By PAUL HASTE
MILLIONAIRE Royal Bank of Scotland bosses put the jobs of thousands of low-paid finance workers on the line on Thursday in a last-ditch bid to avoid full-scale nationalisation.
Admitting the largest-ever corporate loss in history, Royal Bank of Scotland (RBS) chief executive Stephen Hester made it clear that as many as 20,000 workers would be made to pay with their jobs for management’s greedy irresponsibility.
But the colossal £24 billion loss, the result of executives racking up £7 billion in bad debt charges and writing off another £17 billion worth of bad business deals, has failed to shame RBS bosses into humility.
Mr Hester, who is handed an annual salary of £1.2 million, instead insisted on massive cuts to the RBS workforce, boasting that it was his intention to end the livelihoods of thousands of cashiers, tellers and admin workers – many of whom earn as little as £12,000 a year – in an effort to avoid a state takeover.
The astonishing demand came as the bank prepared to go cap-in-hand to the government for another multibillion-pound handout to try to placate City traders.
RBS has already soaked up £20 billion of taxpayers’ cash and is relying on the state to insure a staggering £325 billion of bad debts against default – all of which pushes the government’s 68 per cent shareholding to an unprecedented 75 per cent, with full nationalisation the only alternative if these latest plans fail.
Finance workers’ union Unite leader Derek Simpson tore into RBS bosses for their threat to make staff pay for executive mistakes.
“These historic and humiliating losses bring into sharp focus just how reckless the RBS former management team have behaved,” he stormed.
“You cannot have a state bail-out on the one hand while allowing the spectre of thousands of jobs losses to loom over staff on the other. It is time to take control and fully nationalise this bank,” Mr Simpson demanded.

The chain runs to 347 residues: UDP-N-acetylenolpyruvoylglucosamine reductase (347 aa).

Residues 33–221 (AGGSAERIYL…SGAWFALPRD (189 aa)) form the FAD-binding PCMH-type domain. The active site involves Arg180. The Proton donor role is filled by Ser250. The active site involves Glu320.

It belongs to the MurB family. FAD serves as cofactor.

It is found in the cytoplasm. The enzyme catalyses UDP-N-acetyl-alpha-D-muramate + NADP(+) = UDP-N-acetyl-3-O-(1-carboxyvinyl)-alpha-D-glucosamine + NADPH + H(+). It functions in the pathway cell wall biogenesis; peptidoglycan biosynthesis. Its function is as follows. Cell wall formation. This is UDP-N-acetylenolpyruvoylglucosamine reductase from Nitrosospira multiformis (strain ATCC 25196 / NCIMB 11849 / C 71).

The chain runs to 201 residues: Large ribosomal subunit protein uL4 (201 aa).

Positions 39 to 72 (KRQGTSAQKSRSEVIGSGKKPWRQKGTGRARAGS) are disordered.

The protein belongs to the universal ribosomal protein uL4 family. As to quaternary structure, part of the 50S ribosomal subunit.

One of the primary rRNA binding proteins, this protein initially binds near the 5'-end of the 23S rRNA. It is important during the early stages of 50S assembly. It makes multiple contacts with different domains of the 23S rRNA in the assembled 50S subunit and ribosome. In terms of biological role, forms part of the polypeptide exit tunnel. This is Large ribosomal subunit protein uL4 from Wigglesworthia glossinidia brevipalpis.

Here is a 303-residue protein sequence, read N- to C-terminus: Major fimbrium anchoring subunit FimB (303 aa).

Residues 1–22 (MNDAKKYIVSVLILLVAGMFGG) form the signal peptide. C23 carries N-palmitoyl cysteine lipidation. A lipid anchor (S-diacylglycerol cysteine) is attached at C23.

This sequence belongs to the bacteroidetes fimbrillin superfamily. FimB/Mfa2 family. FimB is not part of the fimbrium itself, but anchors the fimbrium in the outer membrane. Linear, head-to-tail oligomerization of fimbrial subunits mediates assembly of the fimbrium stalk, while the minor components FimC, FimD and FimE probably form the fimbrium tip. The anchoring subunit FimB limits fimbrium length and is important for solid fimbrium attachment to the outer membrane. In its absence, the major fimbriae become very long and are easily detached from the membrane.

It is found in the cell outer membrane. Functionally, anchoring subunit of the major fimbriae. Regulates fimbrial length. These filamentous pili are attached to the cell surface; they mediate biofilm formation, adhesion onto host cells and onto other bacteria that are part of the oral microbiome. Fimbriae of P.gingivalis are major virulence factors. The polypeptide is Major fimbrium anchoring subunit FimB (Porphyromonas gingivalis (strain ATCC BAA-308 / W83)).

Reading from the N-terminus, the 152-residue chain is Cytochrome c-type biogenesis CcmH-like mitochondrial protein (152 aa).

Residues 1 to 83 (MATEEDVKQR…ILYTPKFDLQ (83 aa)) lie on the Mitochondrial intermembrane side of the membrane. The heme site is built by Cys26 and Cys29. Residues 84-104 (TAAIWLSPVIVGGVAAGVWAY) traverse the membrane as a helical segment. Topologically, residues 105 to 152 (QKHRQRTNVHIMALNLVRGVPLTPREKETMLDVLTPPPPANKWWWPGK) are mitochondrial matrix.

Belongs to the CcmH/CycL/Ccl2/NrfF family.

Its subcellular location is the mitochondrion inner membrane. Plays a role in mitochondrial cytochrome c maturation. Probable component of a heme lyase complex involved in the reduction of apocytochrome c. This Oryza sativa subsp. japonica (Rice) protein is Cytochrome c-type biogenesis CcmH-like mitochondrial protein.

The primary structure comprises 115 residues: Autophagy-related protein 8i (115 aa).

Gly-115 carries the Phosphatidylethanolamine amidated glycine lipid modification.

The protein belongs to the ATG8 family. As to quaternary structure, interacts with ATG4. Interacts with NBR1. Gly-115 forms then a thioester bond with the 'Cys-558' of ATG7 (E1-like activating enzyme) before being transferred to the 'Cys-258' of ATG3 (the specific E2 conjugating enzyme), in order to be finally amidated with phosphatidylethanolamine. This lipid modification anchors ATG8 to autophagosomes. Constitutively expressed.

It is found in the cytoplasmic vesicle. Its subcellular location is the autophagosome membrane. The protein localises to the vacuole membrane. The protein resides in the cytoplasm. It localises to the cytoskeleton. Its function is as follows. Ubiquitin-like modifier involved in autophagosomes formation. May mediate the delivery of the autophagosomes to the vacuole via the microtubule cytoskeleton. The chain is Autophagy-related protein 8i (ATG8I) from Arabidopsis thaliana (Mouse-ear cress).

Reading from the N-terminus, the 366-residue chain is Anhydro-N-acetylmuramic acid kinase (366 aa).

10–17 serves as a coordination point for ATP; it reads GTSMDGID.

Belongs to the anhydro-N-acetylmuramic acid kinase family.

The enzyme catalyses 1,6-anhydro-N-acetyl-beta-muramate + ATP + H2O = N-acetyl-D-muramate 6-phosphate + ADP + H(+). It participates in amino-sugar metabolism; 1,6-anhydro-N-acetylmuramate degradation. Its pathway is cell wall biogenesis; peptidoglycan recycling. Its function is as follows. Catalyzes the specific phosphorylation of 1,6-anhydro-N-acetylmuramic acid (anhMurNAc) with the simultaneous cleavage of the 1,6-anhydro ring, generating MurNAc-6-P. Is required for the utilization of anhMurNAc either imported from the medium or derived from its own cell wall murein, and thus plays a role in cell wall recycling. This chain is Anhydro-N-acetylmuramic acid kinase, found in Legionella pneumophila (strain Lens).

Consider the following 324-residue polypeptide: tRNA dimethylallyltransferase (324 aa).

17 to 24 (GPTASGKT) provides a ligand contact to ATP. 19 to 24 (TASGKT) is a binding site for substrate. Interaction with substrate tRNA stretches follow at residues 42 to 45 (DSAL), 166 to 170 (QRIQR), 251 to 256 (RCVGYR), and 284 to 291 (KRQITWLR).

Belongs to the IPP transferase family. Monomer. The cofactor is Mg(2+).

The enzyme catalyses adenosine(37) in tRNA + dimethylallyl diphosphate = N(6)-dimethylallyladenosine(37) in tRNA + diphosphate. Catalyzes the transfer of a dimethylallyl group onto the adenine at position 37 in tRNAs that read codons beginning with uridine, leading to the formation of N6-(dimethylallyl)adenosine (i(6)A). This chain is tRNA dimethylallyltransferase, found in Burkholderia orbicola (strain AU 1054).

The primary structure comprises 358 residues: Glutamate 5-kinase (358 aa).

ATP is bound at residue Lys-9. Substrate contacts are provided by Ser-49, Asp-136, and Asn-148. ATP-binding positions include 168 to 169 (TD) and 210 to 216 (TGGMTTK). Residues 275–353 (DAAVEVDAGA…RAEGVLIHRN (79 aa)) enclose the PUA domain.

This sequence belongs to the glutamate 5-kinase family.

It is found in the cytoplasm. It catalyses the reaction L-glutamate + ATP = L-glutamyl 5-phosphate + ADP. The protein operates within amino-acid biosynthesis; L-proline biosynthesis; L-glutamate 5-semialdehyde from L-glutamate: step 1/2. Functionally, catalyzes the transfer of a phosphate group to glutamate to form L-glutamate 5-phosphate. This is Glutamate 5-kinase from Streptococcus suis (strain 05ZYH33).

He insisted that Unite would fight against any compulsory redundancies and called for the Chancellor to “intervene to protect the workers in call centres, branches and back offices who are the victims, not the culprits, of this mess.”
Scottish Trades Union Congress general secretary Grahame Smith added that many workers at the Edinburgh-based bank were “shocked at the shamelessness and sense of entitlement of those who brought about this crisis at RBS.”
“Ordinary workers are suffering growing anxiety and insecurity about their future job prospects, while the taxpayer is left exposed to toxic assets totalling billions of pounds,” Mr Smith added.
“It is worth remembering that, until very recently, the bosses’ vainglorious business strategy was lionised by politicians of every hue and held up as a model for private and public sectors alike.”
Left Economics Advisory Panel chairman Labour MP John McDonnell stressed that “state control is urgently needed.
“The Prime Minister needs to take control, end the fat-cat bonuses and nationalise the banks.
“His credibility is draining fast and swift action is needed if this administration is to survive,” Mr McDonnell declared.
Communist Party of Britain general secretary Robert Griffiths said: “Any redundancies at RBS should start at the top.
“There needs to be a clear-out of all senior management involved in the policies that have caused the bank to fail.”
And Mr Griffiths added that “the government needs to appoint, in consultation with the unions, a new board at RBS to ensure that future policies reflect the needs of homeowners and the workers at the bank.”